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Looking at the Languages chapter, I thought something was missing: Languages don't have a nice mechanical effect in-game. They're mostly there as a stumbling block, and that's not very appealing. In those situations where language matters, it is punitive: You can't communicate with the other guy, a spell with the lingual trait won't work because the enemy doesn't speak the right language, you can't read a scroll. These are very black-and-white effects. I think Intimidate is the only exception in the book, where the lack of a common language incurs a -4 penalty to Demoralize (and this is still punitive).
As a result, the motivation to learn languages, beyond pure flavor, is mostly a negative one: It removes a barrier. Thus, language feels like a tax.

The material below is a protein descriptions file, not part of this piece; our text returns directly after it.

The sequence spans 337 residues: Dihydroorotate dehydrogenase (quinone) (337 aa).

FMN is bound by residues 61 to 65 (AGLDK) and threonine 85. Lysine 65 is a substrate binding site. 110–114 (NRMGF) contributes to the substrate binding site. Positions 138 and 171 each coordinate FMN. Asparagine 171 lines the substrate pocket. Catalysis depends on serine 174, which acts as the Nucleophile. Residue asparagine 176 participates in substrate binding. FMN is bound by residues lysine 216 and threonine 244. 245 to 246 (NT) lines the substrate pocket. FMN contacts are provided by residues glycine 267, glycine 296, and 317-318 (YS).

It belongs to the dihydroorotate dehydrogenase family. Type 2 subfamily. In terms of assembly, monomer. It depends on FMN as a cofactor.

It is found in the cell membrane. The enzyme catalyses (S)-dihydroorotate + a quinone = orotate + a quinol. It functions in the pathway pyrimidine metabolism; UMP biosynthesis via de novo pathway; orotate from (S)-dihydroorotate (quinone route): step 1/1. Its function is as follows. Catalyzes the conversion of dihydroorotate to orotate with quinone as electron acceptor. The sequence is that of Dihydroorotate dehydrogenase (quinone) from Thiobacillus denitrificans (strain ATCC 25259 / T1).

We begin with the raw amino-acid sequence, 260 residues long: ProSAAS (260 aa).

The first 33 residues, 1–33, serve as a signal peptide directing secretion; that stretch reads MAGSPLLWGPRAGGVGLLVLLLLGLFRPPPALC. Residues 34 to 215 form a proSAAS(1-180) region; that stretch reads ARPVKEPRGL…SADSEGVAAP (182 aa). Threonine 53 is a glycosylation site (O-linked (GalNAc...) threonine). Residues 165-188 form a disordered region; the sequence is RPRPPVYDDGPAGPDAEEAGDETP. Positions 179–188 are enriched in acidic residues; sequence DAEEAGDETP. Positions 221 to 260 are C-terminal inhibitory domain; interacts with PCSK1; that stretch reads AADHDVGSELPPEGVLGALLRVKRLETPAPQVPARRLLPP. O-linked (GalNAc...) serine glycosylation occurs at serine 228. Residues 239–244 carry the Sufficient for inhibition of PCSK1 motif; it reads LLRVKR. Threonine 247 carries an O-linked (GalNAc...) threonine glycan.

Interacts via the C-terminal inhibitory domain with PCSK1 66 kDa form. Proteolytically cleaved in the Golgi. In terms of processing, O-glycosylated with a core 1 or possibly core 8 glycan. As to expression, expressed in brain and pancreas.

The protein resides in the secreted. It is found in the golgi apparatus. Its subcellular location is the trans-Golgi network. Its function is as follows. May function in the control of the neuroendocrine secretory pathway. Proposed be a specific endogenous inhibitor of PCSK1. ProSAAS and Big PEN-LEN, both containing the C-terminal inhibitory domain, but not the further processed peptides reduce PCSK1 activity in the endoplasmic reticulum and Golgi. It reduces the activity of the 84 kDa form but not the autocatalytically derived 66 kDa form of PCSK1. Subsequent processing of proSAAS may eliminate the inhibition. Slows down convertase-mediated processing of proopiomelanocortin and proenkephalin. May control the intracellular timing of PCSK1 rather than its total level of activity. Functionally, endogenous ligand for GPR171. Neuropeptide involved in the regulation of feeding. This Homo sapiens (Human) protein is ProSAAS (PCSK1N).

The consequence of this, in my experience (with PF1, where languages where treated in mostly the same fashion), is 2 things:
- Players seek the most convenient magical solution to get rid of the language barrier (scroll of tongues or comprehend language), and it becomes moot.
- GMs wave the problem away (suddenly a translator NPC shows up, or something) whenever the barrier slows down the narrative.
I would like to suggest that a positive mechanical effect should be added. Something like: If you share a language other than Common with the creature you're talking to, then you get a +1 or +2 circumstance bonus to skill checks with the lingual trait. This would also apply if you speak Common with someone who knows no other language. Of course, if you don't share any language at all with the other guy, you still can't communicate.
The premise of this idea is that the majority of people have an ancestral first language, then learn Common on top of that (this includes humans, with a lot of regional languages in Golarion), but they don't speak Common all that well (unless Common is their only language). Therefore, addressing them in their first language helps with the communication and provides a bonus. This is similar to the real world situation where many people who don't have English as a first language learn it and can use it, but still prefer talking their own first language whenever possible.